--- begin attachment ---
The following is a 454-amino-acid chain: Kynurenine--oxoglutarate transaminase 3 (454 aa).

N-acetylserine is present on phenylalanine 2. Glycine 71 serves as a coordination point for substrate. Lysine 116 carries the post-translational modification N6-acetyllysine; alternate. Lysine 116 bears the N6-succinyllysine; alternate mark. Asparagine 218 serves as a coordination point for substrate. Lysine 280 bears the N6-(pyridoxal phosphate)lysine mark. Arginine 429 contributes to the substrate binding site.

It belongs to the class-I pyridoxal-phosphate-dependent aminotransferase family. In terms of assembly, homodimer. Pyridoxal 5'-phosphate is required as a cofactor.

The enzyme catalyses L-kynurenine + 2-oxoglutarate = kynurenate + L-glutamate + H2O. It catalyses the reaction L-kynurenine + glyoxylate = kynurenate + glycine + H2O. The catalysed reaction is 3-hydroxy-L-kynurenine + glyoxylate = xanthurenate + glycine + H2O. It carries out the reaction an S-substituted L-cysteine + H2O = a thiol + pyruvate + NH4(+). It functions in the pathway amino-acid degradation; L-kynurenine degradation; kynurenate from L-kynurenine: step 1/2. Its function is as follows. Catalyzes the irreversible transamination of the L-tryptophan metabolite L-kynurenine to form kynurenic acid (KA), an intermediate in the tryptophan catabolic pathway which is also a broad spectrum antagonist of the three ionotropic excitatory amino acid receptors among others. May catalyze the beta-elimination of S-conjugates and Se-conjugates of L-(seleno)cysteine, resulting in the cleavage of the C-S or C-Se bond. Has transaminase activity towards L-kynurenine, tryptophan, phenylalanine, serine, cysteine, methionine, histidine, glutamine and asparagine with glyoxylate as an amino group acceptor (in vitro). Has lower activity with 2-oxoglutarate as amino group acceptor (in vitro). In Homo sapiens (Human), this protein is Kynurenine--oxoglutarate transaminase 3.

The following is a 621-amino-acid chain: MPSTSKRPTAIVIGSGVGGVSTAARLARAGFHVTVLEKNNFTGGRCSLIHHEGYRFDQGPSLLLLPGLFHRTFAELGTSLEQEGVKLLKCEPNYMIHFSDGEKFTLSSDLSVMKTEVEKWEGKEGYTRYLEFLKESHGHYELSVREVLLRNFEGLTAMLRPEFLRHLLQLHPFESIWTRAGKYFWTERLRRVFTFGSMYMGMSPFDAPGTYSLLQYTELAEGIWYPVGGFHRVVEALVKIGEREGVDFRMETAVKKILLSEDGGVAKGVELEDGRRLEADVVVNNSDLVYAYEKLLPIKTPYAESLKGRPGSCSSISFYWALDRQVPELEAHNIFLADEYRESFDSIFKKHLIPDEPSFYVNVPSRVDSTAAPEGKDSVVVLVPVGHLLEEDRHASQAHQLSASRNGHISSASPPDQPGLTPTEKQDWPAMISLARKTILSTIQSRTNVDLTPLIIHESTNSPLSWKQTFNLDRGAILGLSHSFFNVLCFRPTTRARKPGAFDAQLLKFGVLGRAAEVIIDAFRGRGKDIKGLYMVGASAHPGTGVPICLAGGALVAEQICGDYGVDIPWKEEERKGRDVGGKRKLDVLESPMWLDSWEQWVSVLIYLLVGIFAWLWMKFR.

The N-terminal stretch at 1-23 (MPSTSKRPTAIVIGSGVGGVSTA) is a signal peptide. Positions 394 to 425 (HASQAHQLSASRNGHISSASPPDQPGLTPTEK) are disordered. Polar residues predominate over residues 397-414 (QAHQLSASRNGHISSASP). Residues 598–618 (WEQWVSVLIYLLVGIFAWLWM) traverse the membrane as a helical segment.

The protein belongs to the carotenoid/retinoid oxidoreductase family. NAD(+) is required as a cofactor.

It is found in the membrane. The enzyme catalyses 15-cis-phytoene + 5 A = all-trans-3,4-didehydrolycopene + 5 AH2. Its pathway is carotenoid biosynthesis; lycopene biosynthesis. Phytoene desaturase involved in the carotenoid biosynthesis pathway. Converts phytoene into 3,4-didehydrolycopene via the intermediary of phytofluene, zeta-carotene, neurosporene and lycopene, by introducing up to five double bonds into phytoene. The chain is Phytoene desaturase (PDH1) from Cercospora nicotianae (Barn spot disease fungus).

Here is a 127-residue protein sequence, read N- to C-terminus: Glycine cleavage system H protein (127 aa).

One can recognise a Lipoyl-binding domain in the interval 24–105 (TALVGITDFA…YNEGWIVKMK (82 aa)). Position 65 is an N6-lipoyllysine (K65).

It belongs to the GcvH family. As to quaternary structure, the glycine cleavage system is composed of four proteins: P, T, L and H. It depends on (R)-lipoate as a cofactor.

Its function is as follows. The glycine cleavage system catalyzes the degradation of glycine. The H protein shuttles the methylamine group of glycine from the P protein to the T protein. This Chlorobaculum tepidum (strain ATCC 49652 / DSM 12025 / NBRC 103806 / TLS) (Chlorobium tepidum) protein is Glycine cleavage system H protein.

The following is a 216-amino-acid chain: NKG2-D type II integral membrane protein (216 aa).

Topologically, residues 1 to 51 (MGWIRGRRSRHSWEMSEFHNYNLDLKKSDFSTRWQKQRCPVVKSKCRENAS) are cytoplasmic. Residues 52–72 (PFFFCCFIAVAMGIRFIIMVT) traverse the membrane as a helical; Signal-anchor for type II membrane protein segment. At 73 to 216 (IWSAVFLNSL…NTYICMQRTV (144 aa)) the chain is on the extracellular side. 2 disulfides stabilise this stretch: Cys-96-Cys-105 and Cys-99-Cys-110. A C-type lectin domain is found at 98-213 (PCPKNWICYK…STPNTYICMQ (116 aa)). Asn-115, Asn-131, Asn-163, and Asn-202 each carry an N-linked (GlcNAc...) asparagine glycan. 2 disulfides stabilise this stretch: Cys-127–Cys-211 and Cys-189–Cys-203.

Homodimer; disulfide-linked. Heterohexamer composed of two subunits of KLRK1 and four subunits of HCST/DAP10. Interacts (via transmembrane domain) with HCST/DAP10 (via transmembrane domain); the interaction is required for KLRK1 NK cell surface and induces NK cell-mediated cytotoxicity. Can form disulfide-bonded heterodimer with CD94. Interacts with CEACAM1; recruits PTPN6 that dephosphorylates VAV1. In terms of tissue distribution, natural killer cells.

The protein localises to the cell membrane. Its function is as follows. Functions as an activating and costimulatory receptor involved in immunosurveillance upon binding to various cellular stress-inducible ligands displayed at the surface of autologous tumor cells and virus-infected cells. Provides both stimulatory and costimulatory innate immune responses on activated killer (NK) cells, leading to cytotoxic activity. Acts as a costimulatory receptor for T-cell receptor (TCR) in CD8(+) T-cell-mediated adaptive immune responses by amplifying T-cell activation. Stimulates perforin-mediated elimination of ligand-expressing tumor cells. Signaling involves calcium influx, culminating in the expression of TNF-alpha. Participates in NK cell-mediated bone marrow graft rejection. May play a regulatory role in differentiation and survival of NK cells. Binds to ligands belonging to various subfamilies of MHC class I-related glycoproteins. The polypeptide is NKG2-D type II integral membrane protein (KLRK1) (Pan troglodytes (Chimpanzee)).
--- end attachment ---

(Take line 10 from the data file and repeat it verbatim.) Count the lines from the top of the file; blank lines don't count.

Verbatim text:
One can recognise a Lipoyl-binding domain in the interval 24–105 (TALVGITDFA…YNEGWIVKMK (82 aa)). Position 65 is an N6-lipoyllysine (K65).